Although antibiotics can help kill harmful bacteria, the drugs may increase your risk for cancer, according to a new report.
Researchers from Johns Hopkins University School of Medicine recently conducted a study, published in the journal Gut, to determine the association between oral antibiotic use and colon cancers.
To do so, they examined the health records of nearly 30,000 people from the United Kingdom, ages 40-90, who developed either colon or rectal cancer. They also assessed individuals in the same age bracket who did not have the diseases. They followed the adults for about eight years.
The team gathered information about the subjects’ antibiotic use, focusing only on pills and tablets, and split the antibiotics into categories based on drug classes, such as tetracyclines and penicillins.
After analyzing the results, the authors found 70 percent of patients with colon and rectal cancers were prescribed antibiotics, compared with just 68 percent of those who didn’t have cancer.
The link between colon cancer and antibiotic use was particularly evident among patients who’d taken antibiotics more than 10 years before their cancer diagnosis, according to the findings.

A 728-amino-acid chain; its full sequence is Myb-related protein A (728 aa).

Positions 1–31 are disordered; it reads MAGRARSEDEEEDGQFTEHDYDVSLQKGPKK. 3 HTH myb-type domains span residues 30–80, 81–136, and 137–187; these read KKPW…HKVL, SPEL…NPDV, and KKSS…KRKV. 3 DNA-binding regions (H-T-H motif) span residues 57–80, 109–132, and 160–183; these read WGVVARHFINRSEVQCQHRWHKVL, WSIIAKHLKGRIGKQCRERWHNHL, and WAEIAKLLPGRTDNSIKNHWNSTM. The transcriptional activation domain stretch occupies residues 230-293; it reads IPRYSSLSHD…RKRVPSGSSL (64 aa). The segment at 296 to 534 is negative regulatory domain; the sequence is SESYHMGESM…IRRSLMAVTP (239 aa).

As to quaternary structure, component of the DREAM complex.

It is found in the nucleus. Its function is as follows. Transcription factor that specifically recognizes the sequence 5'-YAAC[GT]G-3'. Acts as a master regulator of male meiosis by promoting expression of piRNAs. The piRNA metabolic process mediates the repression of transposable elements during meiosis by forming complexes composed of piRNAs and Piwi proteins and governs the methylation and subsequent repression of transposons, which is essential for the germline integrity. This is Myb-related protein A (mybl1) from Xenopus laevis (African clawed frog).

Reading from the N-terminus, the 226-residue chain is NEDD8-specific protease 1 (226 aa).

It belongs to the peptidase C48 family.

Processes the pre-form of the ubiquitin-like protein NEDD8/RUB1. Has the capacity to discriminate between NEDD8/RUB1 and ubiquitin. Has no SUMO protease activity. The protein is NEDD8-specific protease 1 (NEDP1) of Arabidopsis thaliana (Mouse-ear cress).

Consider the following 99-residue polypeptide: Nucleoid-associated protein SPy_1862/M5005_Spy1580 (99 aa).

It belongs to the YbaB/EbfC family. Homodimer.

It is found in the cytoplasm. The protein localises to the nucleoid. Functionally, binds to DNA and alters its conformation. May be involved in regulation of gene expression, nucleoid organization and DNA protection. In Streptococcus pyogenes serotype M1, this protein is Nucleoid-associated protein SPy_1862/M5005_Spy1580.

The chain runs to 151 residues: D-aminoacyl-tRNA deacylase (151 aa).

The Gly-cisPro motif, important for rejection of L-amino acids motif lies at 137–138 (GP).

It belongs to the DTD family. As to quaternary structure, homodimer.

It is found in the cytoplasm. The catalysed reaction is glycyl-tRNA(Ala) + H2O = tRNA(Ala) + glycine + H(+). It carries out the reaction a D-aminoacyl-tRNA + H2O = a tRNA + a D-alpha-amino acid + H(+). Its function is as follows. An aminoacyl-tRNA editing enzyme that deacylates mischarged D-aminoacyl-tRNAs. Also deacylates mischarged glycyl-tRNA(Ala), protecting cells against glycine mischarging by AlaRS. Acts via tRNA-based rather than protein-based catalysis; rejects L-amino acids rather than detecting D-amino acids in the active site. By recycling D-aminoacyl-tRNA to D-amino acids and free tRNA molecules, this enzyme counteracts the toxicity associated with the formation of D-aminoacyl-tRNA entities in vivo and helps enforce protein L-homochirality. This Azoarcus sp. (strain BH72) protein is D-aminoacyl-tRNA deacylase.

The scientists also said the risk varied based on the type and class of antibiotics prescribed. While penicillins were associated with an increased risk of colon cancer in the first and middle parts of the colon, tetracyclines were associated with a reduced risk of rectum cancer in the last part of the bowel.
The amount of time patients used antibiotics also played a role. Those who took the drugs for only 16 days had a heightened risk of cancer, and those who took them for more than 60 days had a lower risk of rectal cancer.
Despite the results, the team noted the study was observational. They did not establish cause and effect.
They concluded, “whether antibiotic exposure is causal or contributory to colon cancer risk, our results highlight the importance of judicious antibiotic use by clinicians.”